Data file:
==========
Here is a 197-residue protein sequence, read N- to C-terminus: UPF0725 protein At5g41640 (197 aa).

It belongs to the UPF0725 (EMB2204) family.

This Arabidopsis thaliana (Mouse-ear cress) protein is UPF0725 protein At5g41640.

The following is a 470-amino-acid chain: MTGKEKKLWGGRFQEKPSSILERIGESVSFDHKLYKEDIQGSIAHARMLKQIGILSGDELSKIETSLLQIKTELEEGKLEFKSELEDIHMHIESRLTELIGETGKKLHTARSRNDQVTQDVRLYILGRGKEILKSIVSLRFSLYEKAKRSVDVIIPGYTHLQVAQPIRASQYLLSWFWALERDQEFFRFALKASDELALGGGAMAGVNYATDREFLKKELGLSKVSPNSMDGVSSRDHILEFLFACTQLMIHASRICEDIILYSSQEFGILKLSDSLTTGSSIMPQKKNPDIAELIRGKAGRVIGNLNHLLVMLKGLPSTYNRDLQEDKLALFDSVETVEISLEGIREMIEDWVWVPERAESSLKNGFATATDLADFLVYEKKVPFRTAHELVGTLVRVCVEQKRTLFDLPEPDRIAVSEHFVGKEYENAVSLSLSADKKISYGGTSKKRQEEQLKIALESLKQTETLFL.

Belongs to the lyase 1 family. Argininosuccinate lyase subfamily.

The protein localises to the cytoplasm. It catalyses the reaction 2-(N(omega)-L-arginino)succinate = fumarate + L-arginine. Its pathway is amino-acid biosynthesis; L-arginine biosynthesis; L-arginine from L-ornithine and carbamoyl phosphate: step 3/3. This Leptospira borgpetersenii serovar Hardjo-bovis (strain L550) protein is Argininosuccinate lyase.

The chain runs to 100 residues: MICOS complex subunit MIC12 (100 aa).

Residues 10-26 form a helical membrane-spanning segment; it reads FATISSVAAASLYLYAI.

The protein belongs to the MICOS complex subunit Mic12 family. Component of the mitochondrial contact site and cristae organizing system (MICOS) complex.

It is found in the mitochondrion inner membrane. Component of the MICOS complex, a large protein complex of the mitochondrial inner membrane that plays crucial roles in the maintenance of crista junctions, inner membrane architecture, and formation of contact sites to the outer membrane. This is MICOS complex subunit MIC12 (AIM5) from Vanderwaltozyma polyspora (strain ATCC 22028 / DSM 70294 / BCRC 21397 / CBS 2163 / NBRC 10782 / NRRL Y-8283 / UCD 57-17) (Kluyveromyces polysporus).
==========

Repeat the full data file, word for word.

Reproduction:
Here is a 197-residue protein sequence, read N- to C-terminus: UPF0725 protein At5g41640 (197 aa).

It belongs to the UPF0725 (EMB2204) family.

This Arabidopsis thaliana (Mouse-ear cress) protein is UPF0725 protein At5g41640.

The following is a 470-amino-acid chain: MTGKEKKLWGGRFQEKPSSILERIGESVSFDHKLYKEDIQGSIAHARMLKQIGILSGDELSKIETSLLQIKTELEEGKLEFKSELEDIHMHIESRLTELIGETGKKLHTARSRNDQVTQDVRLYILGRGKEILKSIVSLRFSLYEKAKRSVDVIIPGYTHLQVAQPIRASQYLLSWFWALERDQEFFRFALKASDELALGGGAMAGVNYATDREFLKKELGLSKVSPNSMDGVSSRDHILEFLFACTQLMIHASRICEDIILYSSQEFGILKLSDSLTTGSSIMPQKKNPDIAELIRGKAGRVIGNLNHLLVMLKGLPSTYNRDLQEDKLALFDSVETVEISLEGIREMIEDWVWVPERAESSLKNGFATATDLADFLVYEKKVPFRTAHELVGTLVRVCVEQKRTLFDLPEPDRIAVSEHFVGKEYENAVSLSLSADKKISYGGTSKKRQEEQLKIALESLKQTETLFL.

Belongs to the lyase 1 family. Argininosuccinate lyase subfamily.

The protein localises to the cytoplasm. It catalyses the reaction 2-(N(omega)-L-arginino)succinate = fumarate + L-arginine. Its pathway is amino-acid biosynthesis; L-arginine biosynthesis; L-arginine from L-ornithine and carbamoyl phosphate: step 3/3. This Leptospira borgpetersenii serovar Hardjo-bovis (strain L550) protein is Argininosuccinate lyase.

The chain runs to 100 residues: MICOS complex subunit MIC12 (100 aa).

Residues 10-26 form a helical membrane-spanning segment; it reads FATISSVAAASLYLYAI.

The protein belongs to the MICOS complex subunit Mic12 family. Component of the mitochondrial contact site and cristae organizing system (MICOS) complex.

It is found in the mitochondrion inner membrane. Component of the MICOS complex, a large protein complex of the mitochondrial inner membrane that plays crucial roles in the maintenance of crista junctions, inner membrane architecture, and formation of contact sites to the outer membrane. This is MICOS complex subunit MIC12 (AIM5) from Vanderwaltozyma polyspora (strain ATCC 22028 / DSM 70294 / BCRC 21397 / CBS 2163 / NBRC 10782 / NRRL Y-8283 / UCD 57-17) (Kluyveromyces polysporus).